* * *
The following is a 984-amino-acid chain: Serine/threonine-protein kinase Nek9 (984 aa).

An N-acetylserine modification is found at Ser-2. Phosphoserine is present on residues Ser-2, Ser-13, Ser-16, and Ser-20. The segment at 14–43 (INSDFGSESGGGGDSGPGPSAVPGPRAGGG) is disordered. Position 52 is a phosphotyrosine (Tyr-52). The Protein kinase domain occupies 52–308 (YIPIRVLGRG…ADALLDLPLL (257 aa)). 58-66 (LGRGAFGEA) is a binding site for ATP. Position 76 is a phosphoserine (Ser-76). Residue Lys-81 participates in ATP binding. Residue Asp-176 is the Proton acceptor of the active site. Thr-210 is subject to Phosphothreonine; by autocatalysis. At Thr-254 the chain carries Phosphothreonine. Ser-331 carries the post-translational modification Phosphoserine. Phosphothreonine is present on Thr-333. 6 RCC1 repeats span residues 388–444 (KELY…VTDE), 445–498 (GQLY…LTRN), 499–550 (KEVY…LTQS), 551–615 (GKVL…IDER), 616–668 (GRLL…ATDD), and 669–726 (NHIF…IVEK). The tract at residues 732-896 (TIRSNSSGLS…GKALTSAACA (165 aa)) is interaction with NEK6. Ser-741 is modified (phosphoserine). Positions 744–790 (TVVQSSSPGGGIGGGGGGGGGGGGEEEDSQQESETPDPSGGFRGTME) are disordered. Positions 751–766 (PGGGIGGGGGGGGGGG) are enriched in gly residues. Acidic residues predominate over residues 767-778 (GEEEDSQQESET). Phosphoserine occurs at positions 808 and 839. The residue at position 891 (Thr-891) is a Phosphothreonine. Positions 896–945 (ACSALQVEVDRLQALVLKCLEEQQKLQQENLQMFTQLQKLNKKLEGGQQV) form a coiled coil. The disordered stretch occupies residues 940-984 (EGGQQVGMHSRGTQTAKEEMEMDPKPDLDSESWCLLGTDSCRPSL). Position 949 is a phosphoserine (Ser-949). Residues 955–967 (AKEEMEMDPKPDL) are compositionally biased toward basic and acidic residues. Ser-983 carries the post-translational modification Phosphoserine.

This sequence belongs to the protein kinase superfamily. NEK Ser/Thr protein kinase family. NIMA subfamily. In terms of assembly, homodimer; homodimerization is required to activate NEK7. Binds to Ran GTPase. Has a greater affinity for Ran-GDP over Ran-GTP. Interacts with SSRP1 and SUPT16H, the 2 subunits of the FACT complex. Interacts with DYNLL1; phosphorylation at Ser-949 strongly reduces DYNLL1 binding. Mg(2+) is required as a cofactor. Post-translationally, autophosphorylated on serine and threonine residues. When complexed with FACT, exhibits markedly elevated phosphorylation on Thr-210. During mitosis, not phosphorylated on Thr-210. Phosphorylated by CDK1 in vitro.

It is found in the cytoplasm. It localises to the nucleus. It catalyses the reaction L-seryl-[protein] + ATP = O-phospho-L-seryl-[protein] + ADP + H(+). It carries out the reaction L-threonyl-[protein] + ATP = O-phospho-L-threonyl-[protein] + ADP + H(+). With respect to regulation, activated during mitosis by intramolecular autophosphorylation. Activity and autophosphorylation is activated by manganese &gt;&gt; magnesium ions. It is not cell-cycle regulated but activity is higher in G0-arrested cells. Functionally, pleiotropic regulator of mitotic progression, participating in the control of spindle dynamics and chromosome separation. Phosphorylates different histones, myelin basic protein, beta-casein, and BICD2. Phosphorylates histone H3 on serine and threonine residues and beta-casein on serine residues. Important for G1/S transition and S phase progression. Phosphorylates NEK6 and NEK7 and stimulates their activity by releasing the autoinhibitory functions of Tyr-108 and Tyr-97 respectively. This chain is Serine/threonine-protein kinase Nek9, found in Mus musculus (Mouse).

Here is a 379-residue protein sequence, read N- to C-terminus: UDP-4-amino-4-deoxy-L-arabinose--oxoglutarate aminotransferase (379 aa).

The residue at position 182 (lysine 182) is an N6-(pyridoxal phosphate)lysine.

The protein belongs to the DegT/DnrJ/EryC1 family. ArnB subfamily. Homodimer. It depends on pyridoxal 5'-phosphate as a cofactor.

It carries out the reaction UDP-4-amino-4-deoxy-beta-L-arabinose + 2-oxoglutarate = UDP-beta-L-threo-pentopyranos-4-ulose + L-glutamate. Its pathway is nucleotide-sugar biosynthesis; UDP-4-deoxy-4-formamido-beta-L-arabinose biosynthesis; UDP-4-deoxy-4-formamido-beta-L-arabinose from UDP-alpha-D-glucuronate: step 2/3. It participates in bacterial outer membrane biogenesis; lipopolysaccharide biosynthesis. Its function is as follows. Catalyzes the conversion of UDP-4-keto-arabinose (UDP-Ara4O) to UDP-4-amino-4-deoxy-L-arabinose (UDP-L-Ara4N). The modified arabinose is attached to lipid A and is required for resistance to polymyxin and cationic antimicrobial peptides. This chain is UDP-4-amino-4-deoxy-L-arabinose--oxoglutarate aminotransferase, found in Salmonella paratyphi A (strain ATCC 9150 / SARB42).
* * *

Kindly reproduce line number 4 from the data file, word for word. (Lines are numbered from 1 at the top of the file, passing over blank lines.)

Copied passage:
It is found in the cytoplasm. It localises to the nucleus. It catalyses the reaction L-seryl-[protein] + ATP = O-phospho-L-seryl-[protein] + ADP + H(+). It carries out the reaction L-threonyl-[protein] + ATP = O-phospho-L-threonyl-[protein] + ADP + H(+). With respect to regulation, activated during mitosis by intramolecular autophosphorylation. Activity and autophosphorylation is activated by manganese &gt;&gt; magnesium ions. It is not cell-cycle regulated but activity is higher in G0-arrested cells. Functionally, pleiotropic regulator of mitotic progression, participating in the control of spindle dynamics and chromosome separation. Phosphorylates different histones, myelin basic protein, beta-casein, and BICD2. Phosphorylates histone H3 on serine and threonine residues and beta-casein on serine residues. Important for G1/S transition and S phase progression. Phosphorylates NEK6 and NEK7 and stimulates their activity by releasing the autoinhibitory functions of Tyr-108 and Tyr-97 respectively. This chain is Serine/threonine-protein kinase Nek9, found in Mus musculus (Mouse).